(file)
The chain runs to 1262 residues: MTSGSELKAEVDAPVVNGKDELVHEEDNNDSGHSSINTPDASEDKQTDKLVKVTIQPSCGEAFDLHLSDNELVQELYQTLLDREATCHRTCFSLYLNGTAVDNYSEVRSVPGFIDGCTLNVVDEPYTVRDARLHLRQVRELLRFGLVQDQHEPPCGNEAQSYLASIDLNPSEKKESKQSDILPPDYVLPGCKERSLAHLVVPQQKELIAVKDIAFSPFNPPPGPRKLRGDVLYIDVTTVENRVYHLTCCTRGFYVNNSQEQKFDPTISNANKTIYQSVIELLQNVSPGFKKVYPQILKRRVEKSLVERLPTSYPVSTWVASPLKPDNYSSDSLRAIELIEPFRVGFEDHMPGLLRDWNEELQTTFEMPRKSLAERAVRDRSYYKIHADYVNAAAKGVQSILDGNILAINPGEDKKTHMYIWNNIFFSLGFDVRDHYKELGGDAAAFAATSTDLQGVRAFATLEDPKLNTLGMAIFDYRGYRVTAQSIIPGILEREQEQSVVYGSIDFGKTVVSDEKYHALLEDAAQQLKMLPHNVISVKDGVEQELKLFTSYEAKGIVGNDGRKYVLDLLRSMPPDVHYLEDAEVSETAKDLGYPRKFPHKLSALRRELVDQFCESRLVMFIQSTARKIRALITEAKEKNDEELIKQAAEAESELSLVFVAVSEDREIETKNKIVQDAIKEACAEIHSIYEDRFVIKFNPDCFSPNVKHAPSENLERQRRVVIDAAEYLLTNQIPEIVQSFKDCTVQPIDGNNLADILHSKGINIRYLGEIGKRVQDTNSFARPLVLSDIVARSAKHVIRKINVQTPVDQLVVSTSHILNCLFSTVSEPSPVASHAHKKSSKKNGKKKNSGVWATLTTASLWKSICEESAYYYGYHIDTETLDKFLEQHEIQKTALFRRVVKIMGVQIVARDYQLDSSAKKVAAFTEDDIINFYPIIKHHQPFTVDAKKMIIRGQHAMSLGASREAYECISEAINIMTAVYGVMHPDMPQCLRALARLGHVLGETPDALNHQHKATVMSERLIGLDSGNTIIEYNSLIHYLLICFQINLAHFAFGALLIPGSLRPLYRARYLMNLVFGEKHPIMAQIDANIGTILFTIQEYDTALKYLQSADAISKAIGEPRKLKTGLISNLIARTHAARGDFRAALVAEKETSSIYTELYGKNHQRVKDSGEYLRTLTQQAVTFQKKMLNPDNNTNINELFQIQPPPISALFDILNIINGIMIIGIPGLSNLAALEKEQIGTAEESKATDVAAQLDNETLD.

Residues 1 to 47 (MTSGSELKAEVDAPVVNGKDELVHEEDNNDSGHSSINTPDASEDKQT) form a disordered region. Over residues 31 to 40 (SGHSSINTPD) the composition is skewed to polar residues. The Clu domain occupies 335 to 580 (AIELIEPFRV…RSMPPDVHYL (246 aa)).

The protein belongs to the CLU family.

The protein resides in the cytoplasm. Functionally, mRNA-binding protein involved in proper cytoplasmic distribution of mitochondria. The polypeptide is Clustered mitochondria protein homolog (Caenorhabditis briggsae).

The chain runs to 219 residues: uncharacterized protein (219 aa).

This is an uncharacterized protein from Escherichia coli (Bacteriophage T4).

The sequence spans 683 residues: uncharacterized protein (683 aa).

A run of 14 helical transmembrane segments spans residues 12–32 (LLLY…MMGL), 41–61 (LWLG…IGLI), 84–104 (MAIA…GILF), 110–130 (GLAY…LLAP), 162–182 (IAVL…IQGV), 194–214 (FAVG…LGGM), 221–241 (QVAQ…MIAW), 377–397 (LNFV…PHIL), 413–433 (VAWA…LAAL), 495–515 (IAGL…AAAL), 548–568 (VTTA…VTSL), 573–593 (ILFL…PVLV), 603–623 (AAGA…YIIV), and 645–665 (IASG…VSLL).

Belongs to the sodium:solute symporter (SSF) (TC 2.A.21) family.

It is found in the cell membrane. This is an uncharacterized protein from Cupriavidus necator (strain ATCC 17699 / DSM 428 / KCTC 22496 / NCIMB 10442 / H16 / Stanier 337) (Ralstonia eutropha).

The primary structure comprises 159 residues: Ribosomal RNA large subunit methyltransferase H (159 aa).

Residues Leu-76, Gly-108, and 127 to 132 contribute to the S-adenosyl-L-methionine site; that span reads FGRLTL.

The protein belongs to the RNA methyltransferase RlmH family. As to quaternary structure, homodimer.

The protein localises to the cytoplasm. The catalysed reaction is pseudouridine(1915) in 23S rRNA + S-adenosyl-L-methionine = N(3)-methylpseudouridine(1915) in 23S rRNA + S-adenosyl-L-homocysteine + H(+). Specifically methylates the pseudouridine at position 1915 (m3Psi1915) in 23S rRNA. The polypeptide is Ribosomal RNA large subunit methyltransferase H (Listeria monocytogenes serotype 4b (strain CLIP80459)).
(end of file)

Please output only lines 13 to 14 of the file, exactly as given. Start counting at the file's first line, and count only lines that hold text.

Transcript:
The protein belongs to the RNA methyltransferase RlmH family. As to quaternary structure, homodimer.

The protein localises to the cytoplasm. The catalysed reaction is pseudouridine(1915) in 23S rRNA + S-adenosyl-L-methionine = N(3)-methylpseudouridine(1915) in 23S rRNA + S-adenosyl-L-homocysteine + H(+). Specifically methylates the pseudouridine at position 1915 (m3Psi1915) in 23S rRNA. The polypeptide is Ribosomal RNA large subunit methyltransferase H (Listeria monocytogenes serotype 4b (strain CLIP80459)).